When Does a Hangover Become a Problem?

There's a fine line between having an occasional fun night out and having a drinking problem. If your alcohol consumption is interfering with your job or personal life, there's a strong chance you are sliding into abuse.

The National Institute on Alcohol Abuse and Alcoholism (NIAAA) states some of the common problem signs of alcohol use disorder are:

  • Drinking secretly or alone
  • Blacking out and missing blocks of time
  • Not being able to stop after one or two drinks
  • Losing interest in hobbies
  • Feeling irritable when the usual drinking hour approaches and you can't indulge
  • Having an urge to drink
  • Gulping drinks to become buzzed
  • Having problems with the law, relationships, work, or school because of your drinking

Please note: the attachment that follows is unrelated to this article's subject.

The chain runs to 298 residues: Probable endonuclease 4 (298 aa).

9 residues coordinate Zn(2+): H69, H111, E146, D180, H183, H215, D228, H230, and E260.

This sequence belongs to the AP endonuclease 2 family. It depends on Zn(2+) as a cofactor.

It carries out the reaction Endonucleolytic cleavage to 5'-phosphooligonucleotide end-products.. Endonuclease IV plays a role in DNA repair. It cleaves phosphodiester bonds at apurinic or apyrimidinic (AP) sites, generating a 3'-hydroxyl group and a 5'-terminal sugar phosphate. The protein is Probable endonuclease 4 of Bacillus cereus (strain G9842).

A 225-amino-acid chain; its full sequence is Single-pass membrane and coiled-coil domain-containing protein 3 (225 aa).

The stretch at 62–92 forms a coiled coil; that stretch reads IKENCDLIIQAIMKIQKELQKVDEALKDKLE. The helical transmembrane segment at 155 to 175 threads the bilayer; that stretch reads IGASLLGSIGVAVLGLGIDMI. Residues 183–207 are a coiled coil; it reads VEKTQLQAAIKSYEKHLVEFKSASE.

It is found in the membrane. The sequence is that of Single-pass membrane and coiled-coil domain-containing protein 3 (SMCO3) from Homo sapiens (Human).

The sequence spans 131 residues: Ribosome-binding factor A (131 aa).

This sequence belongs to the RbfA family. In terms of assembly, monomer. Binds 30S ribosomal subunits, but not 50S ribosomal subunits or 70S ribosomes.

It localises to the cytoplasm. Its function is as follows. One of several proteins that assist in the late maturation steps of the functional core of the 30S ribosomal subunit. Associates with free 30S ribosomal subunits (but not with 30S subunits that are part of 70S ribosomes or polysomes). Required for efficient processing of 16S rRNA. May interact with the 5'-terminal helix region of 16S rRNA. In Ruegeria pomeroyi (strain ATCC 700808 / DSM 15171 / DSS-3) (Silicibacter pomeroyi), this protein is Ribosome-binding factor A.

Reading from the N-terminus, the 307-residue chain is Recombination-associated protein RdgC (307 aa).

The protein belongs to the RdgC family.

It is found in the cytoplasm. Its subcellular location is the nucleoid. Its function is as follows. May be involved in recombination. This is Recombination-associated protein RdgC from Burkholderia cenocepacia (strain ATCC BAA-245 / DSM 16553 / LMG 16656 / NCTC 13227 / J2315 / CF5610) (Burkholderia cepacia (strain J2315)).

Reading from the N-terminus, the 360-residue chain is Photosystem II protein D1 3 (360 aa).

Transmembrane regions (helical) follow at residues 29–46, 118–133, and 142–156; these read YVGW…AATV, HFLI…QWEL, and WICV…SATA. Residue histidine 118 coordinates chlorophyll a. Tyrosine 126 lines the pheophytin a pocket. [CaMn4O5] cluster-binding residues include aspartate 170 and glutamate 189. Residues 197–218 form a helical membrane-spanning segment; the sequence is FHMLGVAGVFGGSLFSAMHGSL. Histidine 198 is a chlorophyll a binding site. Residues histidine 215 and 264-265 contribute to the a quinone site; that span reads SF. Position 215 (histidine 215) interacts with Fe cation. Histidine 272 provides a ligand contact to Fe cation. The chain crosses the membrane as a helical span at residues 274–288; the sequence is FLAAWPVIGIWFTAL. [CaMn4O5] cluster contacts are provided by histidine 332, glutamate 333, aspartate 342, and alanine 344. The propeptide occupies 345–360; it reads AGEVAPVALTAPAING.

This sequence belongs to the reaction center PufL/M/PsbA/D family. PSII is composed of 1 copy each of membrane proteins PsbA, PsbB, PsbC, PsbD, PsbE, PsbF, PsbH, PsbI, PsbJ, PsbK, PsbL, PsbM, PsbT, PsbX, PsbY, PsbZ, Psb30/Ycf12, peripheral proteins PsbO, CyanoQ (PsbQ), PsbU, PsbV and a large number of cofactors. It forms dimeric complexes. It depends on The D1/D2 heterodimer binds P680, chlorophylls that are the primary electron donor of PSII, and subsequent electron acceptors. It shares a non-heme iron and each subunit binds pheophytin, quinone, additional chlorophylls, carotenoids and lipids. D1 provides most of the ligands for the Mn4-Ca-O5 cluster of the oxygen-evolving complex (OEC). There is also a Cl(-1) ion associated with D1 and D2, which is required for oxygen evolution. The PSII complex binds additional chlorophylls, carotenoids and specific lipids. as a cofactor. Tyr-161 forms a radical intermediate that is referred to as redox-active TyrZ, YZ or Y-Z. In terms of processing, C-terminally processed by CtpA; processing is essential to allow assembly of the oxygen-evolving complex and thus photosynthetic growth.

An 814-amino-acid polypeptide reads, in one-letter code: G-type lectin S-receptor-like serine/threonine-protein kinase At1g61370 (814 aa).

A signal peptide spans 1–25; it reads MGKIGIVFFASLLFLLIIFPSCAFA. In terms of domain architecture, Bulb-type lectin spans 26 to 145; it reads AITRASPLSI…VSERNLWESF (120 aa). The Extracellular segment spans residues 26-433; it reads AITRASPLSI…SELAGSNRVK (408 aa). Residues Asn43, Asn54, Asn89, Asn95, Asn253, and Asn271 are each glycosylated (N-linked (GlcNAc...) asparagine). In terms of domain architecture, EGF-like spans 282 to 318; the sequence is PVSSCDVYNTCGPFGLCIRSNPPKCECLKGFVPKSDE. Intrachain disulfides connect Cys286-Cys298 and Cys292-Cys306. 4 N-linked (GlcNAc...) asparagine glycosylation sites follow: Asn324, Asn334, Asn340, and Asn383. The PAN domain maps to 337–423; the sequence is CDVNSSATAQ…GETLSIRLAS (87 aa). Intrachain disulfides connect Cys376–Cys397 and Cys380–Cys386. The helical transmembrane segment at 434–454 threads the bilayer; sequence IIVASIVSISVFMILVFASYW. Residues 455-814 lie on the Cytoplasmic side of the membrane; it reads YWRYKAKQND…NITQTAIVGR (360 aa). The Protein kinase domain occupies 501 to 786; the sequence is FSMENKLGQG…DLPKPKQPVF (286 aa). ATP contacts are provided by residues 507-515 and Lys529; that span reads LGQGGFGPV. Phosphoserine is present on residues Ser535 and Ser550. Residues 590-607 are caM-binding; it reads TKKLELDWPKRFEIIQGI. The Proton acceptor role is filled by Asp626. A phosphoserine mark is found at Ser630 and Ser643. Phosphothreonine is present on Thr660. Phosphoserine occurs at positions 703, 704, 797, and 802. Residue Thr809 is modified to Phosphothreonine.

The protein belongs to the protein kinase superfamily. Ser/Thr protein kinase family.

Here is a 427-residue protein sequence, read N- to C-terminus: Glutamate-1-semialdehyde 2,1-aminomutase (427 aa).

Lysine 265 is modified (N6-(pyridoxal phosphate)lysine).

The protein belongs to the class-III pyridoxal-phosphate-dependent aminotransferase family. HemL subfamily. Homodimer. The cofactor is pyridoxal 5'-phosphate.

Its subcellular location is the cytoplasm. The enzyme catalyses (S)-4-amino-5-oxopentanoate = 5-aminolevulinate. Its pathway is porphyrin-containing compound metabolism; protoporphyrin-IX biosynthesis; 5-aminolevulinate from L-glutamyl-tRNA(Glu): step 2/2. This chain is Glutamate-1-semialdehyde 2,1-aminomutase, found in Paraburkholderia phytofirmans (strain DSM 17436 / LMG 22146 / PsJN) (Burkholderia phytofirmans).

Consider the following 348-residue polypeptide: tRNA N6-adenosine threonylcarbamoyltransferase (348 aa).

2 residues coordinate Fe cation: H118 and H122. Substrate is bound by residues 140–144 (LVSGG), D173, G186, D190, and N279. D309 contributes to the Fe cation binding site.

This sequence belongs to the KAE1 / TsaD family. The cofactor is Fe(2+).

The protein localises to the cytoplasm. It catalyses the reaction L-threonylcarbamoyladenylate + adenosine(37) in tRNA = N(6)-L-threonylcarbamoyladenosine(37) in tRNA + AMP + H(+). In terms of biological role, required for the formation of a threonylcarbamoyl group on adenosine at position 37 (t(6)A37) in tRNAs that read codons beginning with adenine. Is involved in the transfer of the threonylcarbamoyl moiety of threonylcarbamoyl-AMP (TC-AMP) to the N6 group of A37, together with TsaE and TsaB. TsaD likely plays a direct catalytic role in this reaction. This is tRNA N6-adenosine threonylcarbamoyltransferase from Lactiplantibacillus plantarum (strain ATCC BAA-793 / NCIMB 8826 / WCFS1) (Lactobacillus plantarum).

• Hiding alcohol in odd places
  • Needing more and more alcohol to feel the effects
  • Experiencing shaking, sweating, or nausea when you can't have a drink

Keep in mind, people don't become alcoholics overnight. The NIAAA reports it takes an average 10 years to become alcohol dependent, so just because you don't have all the above signs doesn't mean you don't have a problem. Even if you only have a few of the signs, it's probably time to seek help to lower your habitual alcohol consumption.

How Long Does a Hangover Last?

Almost all hangovers are gone in 24 hours, but they can last up to 72 hours. Generally speaking, the factors listed above will determine how long a hangover lasts. So, if you have a meal, drink moderately, and stay hydrated you have better chances of a short hangover the next day.